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Strange problem encountered with AVR and interrupts - 1 attachment

Discussion in 'Embedded' started by Michael, Jul 11, 2004.

  1. Michael

    Michael Guest

    Hi - I was attempting to get the two external interrupts working on an
    AVR. I have attached the code I wrote. My problem is that it seems it is
    only detecting when INT0 is pressed - but I'm not sure about this. The
    way I wrote it I never use the RETI statement - and I don't know if
    other interrupts can be called when a interrupt handler is running.

    But also - another problem - so to try to reset the AVR - I just would
    unplug the power - then plug power back in. But for some odd reason this
    didn't work! This has worked just fine for me before - but for some
    reason after doing this - I would have to write a different piece of
    code to the AVR - then rewrite the program I was working on - for it to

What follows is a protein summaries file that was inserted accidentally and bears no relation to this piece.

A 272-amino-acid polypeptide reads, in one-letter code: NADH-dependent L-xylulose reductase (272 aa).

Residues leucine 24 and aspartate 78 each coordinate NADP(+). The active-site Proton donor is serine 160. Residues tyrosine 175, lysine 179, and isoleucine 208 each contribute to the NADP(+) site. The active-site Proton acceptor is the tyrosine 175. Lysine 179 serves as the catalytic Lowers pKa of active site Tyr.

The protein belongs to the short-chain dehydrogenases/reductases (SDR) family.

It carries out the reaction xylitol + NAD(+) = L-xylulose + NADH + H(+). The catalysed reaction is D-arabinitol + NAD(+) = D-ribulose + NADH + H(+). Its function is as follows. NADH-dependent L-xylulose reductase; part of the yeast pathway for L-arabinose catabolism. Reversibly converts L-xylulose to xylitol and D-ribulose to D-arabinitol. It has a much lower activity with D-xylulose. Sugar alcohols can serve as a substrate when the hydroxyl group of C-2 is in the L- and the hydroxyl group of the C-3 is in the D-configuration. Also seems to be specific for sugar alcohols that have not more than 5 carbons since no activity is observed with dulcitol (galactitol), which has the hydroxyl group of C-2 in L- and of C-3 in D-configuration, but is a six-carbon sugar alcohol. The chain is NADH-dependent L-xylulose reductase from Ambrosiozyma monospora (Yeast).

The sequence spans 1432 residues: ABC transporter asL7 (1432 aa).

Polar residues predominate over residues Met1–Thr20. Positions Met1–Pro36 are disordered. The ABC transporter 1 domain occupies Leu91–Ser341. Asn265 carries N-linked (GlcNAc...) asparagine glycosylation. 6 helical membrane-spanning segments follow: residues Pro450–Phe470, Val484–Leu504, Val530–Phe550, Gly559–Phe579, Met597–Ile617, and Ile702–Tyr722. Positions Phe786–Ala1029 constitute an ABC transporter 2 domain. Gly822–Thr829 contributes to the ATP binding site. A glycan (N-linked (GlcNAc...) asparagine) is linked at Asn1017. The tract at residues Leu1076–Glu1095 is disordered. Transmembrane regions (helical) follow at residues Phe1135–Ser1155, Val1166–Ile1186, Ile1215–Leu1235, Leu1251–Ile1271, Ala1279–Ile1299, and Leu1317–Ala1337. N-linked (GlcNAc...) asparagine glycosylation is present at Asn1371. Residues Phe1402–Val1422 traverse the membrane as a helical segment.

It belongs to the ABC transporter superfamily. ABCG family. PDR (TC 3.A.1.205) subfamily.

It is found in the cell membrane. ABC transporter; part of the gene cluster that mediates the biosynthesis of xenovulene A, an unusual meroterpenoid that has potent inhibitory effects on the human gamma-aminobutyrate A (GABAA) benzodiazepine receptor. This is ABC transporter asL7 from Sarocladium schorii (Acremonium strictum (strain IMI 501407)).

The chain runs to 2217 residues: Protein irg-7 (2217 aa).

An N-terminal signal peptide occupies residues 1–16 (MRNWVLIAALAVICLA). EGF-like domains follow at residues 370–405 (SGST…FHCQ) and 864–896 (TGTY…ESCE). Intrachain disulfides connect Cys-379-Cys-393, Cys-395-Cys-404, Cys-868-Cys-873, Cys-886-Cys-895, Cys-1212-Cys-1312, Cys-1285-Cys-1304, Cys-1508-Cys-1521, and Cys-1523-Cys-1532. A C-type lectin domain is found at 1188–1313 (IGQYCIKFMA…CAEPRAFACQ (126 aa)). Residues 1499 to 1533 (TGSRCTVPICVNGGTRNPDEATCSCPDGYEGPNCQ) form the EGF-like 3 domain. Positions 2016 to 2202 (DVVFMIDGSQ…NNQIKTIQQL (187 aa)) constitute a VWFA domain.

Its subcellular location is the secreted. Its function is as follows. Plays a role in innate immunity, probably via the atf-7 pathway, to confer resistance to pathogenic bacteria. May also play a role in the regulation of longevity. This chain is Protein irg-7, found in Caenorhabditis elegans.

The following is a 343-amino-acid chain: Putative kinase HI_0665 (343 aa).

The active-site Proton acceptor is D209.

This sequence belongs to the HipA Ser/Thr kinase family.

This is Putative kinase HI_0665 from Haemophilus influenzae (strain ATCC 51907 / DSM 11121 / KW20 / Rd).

work again. If I simply rewrote the program I was working on to the AVR
    without first writing in a different program, the LEDs would just remain
    off, and it wouldn't work at all. I simply can't figure out what is
    going on here.

    Oh - if it matters - my setup right now is that I have an AT90S8515. I
    am programming it with an Atmel AVR ISP. On Port B I have 8 LEDs
    connected to vcc. On port C I have 8 normally closed buttons connected
    to ground. On port D I have two normally open buttons connected to
    ground and to INT0 and INT1.

    Also - to use the external interrupts - I set them as inputs with pull
    up resistors. Now I'm starting to think that might not be necessary - is

    Lastly - is it necessary to include both the .device and the .include
    statements? I feel like I've seen code with just one of them.



    In case the attachment doesn't work properly - I'll include the code
    below as well:

    ..device AT90S8515
    ..include "8515def.inc"

    ..ORG $000

    RJMP INTER0 ;int0

    ..ORG $00D

    LDI R24, low(RAMEND) ;stack
    OUT SPL, R24
    LDI R24, high(RAMEND)
    OUT SPH, R24
    CLR R24 ;enable interrupts
    OUT MCUCR, R24
    LDI R24, 0xC0